Robert Abbot

During these years the Rectors of Bingham included some fairly illustrious clergy. Robert Abbot became rector in 1598. He was the elder brother of George Abbot who was Archbishop of Canterbury from 1611 to 1633. Robert Abbot was appointed Master of Balliol College, Oxford in 1609. He retained his rectorship of Bingham, so may not have been resident in the parish for much of his time! In 1615 he became Bishop of Salisbury.

John Hanmer, who succeeded Robert Abbot in 1615, himself became a bishop. He was consecrated Bishop of St Asaph in 1624. He was also Prebendary of Worcester from 1614.

Matthew Wren

A third successive future bishop succeeded John Hanmer. This was Matthew Wren, uncle of the famous Sir Christopher Wren, architect of St Paul’s Cathedral. Matthew Wren was appointed to the living of Bingham in 1624. He must have spent even less time in Bingham than his predecessors. He served as Master of Peterhouse, Cambridge, from 1625 to 1634. He was also during this time Prebendary of Winchester, Vice-Chancellor of Cambridge University and Dean of Windsor. He became Bishop of Hereford in 1634, Bishop of Norwich in 1635 and Bishop of Ely in 1638.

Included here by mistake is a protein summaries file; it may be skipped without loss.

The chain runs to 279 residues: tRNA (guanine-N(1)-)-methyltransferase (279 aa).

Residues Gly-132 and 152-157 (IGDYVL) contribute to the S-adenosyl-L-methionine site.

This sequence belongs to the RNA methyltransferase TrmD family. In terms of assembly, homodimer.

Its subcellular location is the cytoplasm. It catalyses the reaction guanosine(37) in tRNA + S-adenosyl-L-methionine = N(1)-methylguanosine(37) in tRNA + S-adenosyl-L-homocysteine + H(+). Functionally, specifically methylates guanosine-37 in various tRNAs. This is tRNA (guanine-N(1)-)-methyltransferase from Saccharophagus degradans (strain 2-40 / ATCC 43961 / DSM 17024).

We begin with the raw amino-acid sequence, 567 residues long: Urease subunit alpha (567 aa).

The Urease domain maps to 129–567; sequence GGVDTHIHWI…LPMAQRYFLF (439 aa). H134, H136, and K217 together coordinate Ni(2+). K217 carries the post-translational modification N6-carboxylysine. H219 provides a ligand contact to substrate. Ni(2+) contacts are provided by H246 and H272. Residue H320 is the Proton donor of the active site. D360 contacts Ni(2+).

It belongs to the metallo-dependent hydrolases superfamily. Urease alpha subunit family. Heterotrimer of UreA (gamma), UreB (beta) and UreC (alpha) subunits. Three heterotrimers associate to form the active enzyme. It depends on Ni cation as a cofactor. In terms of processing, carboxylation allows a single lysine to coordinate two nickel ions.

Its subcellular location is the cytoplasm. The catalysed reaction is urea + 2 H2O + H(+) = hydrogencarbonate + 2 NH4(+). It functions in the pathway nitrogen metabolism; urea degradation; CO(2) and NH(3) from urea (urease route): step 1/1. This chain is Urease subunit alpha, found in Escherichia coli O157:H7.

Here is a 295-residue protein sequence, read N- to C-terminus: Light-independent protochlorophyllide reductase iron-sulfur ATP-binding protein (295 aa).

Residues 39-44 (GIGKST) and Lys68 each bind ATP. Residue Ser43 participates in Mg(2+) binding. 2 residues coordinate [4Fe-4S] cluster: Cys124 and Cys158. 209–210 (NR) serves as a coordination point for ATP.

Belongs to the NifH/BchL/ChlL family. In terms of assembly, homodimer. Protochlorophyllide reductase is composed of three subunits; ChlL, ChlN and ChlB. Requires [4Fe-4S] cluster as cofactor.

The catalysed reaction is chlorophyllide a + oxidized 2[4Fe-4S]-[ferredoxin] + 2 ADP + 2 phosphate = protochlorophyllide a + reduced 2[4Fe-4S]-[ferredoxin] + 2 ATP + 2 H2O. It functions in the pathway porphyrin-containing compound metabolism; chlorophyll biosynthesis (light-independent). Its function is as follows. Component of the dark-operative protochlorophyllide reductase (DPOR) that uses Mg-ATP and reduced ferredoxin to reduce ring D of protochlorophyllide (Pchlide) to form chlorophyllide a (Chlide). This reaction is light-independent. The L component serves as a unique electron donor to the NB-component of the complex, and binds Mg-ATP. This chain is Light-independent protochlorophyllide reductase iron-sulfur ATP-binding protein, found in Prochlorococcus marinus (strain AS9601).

Of these three, John Hanmer was a man with puritan sympathies, as can be told from the books he encouraged. Matthew Wren, on the other hand, was a supporter of Archbishop Laud and the royalist cause and, as a result, from 1641 to 1659 he was imprisoned in the Tower of London.

It was not untypical for supporters of the two sides to rub cheek by jowl, and the religious issues could divide families. This was true of the Porter family in Bingham. One of that family, Samuel Porter, was a puritan and was Rector of Bingham from 1643. He, along with a number of other members of the family, was buried inside the church. (They were also local landowners.) Another member of the family, Henry Porter, disagreed with other members of his family on religious matters, and chose to be buried outside the church, so that the wall of the church itself would keep him apart from them.